China thanks ‘efforts’ of heads of state for ‘improving’ military ties with India
Military ties between India and China are improving as the two armies maintain strategic dialogue and strengthen exchanges along the border, the Chinese defence ministry said on Thursday.
The relationship between the two militaries is an important part of the overall relationship and the Chinese military is willing to work with their Indian counterpart to contribute to its growth, Senior PLA Colonel Wu Qian said in Beijing.
Wu was speaking of bilateral military ties in the context of the joint counter-terrorism exercise held at Umroi near Shillong in Meghalaya, which concluded last week.
“It (military ties) is an important component of the overall relationship. Thanks to the efforts of the two heads of state, the military relationship is improving and the two countries maintain strategic dialogues and conduct practical cooperation and (have) also strengthened their exchanges along the borders,” Wu said.
Wu said the Chinese military was willing to work with its Indian counterpart to promote the growth of general bilateral ties.
“We are willing to work together with the Indian side to follow the guidance of our heads of state and promote military to military relationship, continue to develop along the right and make more contributions to the growth of bilateral relations,” Wu said at the monthly defence ministry press conference.
Against the backdrop of overall bilateral ties riddled with the festering border dispute and the new diplomatic differences, defence links between two of the world’s largest militaries have remained cool at best and have occasionally even turned hostile as during the 73-day Doklam standoff in 2017.
One highlight of a military-to-military exchange between the two countries in 2019 was the Indian navy’s frontline warships, INS Kolkata, an indigenously built stealth destroyer, participating in People’s Liberation Army Navy’s 70th-anniversary fleet review in April along with fleet tanker INS Shakti, one of the Indian Navy’s largest ships.
This month’s 14-day China-India Army “Hand-in-Hand 2019” joint counter-terrorism exercise held in Meghalaya was in fact just the 8th version of the only formal mechanism the two countries have for a bilateral military drill.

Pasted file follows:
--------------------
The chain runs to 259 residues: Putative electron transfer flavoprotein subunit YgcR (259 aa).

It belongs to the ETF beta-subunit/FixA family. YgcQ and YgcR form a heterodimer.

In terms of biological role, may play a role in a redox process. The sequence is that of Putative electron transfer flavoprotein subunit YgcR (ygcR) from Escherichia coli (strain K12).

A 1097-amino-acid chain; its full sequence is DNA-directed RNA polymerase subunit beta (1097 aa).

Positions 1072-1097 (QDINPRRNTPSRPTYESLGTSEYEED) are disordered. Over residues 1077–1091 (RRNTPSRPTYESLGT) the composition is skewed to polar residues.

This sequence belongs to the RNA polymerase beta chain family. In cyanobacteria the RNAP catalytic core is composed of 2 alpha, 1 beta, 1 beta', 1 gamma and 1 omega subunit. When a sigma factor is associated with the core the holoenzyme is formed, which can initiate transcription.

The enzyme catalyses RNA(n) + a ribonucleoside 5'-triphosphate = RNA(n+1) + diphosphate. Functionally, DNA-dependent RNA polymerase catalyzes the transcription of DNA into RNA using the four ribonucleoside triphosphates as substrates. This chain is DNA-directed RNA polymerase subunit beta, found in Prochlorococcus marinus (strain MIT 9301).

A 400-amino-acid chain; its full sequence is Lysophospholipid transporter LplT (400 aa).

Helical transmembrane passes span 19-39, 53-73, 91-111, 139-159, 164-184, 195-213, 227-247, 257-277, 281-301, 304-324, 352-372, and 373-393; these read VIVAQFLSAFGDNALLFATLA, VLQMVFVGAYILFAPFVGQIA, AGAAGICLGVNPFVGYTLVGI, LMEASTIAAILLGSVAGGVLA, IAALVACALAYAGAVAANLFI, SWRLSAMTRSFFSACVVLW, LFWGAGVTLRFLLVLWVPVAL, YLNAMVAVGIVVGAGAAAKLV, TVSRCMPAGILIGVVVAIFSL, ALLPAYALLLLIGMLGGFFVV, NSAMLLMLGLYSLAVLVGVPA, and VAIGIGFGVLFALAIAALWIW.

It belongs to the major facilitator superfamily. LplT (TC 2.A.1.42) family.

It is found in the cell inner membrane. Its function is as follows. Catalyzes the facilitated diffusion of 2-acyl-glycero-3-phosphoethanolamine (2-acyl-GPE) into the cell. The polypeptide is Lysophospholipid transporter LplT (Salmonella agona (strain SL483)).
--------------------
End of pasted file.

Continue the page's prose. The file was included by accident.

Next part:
The mechanism is a way to forge a friendship between troops, Wu said.
Both militaries had sent 130 service members for the joint exercise.
“This joint training is to implement the consensus of the national and military leaders of the two countries and to strengthen the friendship of their troops and to promote regional peace and stability,” Wu said.
“During the joint training, soldiers from the two sides have had mixed team training exercises and exchanged experiences in counter-terrorism operations and humanitarian assistance and disaster relief. They also had exchanges in culture, historic, sports and culinary areas,” he said.
Wu said the joint exercise helped to strengthen mutual trust.
“The exercises and training showed the determination of the two sides to fight terrorism and to protect stability in the region. It also helped to strengthen mutual trust and cooperation between the two militaries,” Wu said.
The year 2020 marks the 70th anniversary of diplomatic ties between China and India and the two militaries have planned various exchanges and celebrations, Wu said.
In the list of 70 activities, the two countries plan to hold next year to mark 70 years of ties, activities related to the military come quite late in the list.
The three events include a visit by a mid-level tri-service India delegation to China, Indian naval ships China visit and a joint performance of military bands in Beijing.